Efforts to better coordinate drone responses to natural and human-made disasters have landed The University of Alabama in Huntsville (UAH) a three-year, $828,070 grant, the second-largest in a group recently awarded by the U.S. Department of Transportation’s Federal Aviation Administration (FAA).
“This is a continuation of work UAH began with the FAA in disaster response starting a few years ago,” says Jerry Hendrix, director of the Unmanned Aircraft Systems (UAS) Program at the Rotorcraft Systems Engineering and Simulation Center (RSESC) at UAH, a part of the University of Alabama System.
“Our progress to-date has defined new first responder UAS operating procedures for disaster support, and we have begun exercises in these new procedures and checklists in mock events across the country, in Alabama, Vermont, North Carolina and New Mexico.”
UAH will collaborate with Kansas State University, New Mexico State University, the University of Vermont and North Carolina State University. The work will focus on procedures to integrate UAS operators from within federal agencies such as the Department of Interior and the Department of Homeland Security, including the Federal Emergency Management Agency, as well as local and state disaster preparedness and emergency response organizations, to ensure proper coordination during emergencies.
The FAA provided funds to five universities in total in this third round of Alliance for System Safety of UAS through Research Excellence (ASSURE) grants, which brings the total to 20 grants valued at $21 million for fiscal year 2022. UAH is a charter member of ASSURE.
“This grant is a result of the leadership of ASSURE at Mississippi State University and their continued confidence in UAH,” Hendrix says.
Researchers will perform additional rounds of exercises and events to drill down into extensive coordination details for the disaster response process, Hendrix says. Investigations will also focus on delivery of data products for incident commanders, such as photos, videos and geographic data about natural and human-made disasters and emergencies like wildfires, hurricanes and train derailments. The entire process will be measured and fully documented, he says.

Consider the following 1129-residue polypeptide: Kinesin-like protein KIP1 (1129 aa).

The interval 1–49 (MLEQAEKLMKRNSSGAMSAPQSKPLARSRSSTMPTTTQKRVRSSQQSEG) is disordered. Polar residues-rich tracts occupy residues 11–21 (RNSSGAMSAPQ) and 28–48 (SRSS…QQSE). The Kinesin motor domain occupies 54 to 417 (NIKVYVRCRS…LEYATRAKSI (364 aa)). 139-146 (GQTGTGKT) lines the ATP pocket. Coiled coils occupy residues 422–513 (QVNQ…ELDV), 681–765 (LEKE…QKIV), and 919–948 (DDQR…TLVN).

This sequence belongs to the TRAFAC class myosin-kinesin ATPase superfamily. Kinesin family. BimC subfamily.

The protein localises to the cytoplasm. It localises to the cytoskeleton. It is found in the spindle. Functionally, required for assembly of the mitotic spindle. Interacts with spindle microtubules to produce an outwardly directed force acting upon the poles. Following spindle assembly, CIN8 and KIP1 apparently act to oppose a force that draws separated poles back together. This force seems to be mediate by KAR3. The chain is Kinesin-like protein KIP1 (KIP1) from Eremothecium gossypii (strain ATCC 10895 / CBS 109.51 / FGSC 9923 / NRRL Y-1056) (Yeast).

“The results will help inform requirements, technical standards and regulations needed to enable disaster preparedness and emergency response and recovery operations for UAS,” Hendrix says. “This research will also develop a database with data collected during the project to be analyzed to produce various key performance measures and metrics that characterize overall pilot proficiency in a flight environment.”
RSESC employees and student workers will be involved, and Hendrix says more students will be added as the program evolves.
The work may also be of value to the Cooperative Institute for Research to Operations in Hydrology (CIROH), of which UAH is a member. CIROH is an organization that seeks to better predict water-related hazards and manage the nation’s water resources. It is composed of 28 academic institutions, non-profit organizations and government and industry partners across the United States and Canada.
CIROH is funded by the National Oceanic and Atmospheric Administration and administered by the Alabama Water Institute at the University of Alabama.
“Flooding is a part of the hurricane process,” Hendrix says. “In this research, we will tie together flood modeling and UAS missions in order to measure rising water, as well as to operate that system in support of wildfire response.”